Othello Rhetoric Analysis

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Rhetoric is an incredibly powerful tool capable of seducing even the most obdurate of people. As one of the most illustrious playwrights ever, Shakespeare was no stranger to the power of rhetoric. Rhetoric served as the fountainhead of Shakespearian allure. We watch the dramatic works of Shakespeare because we enjoy having our emotions manipulated; we enjoy the catharsis and self-reflection that accompanies a trip to the theater. Shakespeare truly was a master manipulator, but his manipulation was generally beneficial. While Shakespeare uses rhetoric to create art, Iago uses it to cause destruction and pain. Shakespeare’s Othello can be used as a means of exploring the dangerous power of rhetoric and gaining insight into the ethical role it …show more content…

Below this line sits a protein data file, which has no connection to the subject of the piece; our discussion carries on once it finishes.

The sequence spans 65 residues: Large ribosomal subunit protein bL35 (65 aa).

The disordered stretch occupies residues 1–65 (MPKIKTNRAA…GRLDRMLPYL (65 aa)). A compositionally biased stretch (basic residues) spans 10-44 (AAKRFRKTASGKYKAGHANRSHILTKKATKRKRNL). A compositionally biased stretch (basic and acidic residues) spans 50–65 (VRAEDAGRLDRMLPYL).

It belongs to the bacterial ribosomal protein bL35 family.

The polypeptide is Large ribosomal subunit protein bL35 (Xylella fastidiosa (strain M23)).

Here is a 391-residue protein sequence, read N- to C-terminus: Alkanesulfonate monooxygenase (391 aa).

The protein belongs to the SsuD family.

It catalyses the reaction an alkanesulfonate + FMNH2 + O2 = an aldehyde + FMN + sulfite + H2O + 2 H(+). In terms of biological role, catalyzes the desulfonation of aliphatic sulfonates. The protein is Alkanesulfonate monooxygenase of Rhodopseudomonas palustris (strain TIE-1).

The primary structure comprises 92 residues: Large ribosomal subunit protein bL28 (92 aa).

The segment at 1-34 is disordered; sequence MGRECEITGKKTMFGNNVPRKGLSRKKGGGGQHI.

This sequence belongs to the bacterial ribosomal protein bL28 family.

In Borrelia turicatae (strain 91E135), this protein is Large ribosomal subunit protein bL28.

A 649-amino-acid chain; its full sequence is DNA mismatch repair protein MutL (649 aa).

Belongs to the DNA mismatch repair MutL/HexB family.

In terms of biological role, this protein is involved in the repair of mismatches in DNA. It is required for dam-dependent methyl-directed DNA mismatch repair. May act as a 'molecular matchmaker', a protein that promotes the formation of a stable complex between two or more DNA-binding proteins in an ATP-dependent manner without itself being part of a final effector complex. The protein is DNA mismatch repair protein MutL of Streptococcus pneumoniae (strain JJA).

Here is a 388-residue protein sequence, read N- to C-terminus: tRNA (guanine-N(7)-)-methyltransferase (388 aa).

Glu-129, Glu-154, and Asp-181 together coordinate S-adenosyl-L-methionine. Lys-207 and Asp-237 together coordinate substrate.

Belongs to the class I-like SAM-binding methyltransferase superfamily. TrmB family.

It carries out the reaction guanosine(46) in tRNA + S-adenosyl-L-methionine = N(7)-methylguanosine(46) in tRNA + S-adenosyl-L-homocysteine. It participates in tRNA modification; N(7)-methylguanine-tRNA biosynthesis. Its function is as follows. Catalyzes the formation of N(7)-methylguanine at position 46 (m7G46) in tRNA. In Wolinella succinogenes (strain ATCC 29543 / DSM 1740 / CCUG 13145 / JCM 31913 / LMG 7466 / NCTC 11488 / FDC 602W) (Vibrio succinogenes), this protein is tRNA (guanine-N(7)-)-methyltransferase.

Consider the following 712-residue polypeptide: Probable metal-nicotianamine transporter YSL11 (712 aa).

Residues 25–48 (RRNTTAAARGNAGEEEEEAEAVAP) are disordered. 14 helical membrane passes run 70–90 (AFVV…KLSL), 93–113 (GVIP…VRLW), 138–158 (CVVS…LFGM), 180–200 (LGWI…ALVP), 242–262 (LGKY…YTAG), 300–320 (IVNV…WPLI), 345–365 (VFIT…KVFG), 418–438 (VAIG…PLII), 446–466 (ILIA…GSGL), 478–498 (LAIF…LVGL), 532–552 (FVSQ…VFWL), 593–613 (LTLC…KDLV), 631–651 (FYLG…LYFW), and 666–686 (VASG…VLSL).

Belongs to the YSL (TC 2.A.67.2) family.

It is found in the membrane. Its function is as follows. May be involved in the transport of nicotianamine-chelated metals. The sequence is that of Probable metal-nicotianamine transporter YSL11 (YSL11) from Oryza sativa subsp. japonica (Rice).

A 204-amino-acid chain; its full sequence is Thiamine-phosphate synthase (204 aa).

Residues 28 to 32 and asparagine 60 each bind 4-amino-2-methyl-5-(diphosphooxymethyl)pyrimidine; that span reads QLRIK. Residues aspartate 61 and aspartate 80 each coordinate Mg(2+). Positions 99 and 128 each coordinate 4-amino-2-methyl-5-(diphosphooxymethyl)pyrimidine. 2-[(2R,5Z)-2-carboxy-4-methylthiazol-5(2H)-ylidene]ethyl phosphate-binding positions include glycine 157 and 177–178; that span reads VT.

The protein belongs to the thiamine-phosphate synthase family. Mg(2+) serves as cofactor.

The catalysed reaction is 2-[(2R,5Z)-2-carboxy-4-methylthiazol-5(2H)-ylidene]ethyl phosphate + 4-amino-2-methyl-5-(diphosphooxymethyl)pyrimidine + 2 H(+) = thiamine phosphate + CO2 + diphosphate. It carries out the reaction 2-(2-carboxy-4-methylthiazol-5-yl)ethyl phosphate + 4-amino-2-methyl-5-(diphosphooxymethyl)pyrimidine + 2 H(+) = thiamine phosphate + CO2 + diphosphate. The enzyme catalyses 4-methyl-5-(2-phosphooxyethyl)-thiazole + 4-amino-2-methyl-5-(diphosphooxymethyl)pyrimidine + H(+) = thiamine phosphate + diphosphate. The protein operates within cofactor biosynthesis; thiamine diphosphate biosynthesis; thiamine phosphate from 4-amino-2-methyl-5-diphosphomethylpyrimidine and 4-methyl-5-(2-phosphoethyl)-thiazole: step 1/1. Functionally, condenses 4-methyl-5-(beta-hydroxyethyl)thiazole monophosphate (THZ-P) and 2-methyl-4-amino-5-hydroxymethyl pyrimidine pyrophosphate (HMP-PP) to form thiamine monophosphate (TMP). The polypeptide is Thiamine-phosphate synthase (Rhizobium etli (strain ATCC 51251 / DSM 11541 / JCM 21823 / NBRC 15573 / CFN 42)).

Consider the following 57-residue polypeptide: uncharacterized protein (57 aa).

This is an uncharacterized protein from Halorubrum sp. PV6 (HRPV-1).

As soon as he leaves Venice, Othello can no longer rely on the Venetian senators to provide order and reason. Instead he assumes all roles, becoming judge, jury, prosecutor, and executioner. Though Othello tries to remain a Venetian, his character prevents him from doing so. To put it in Machiavellian terms, true Venetians, like the senators and Iago, are foxes while Othello is a lion. Acting as a lion, Othello is impulsive and obsessive and acts with force rather than careful reason. With the laws of Venice miles behind them, the characters of Othello seem to have entered a Hobbesian state of nature where anything is permissible so long as it furthers the individual interest. Indeed, upon arriving in Cyprus, the majority of the characters have lives that are “poor, nasty, brutish, and short” (Hobbes 76). Othello is the perfect illustration of the dangers of rhetoric. Iago exemplified the type of rhetoric that made the Greek demagogues threatening. He was able to pervert all of Othello’s positive attributes simply by playing to his insecurities. At the same time, Iago was able to manipulate Roderigo in a similar fashion by baiting him with false

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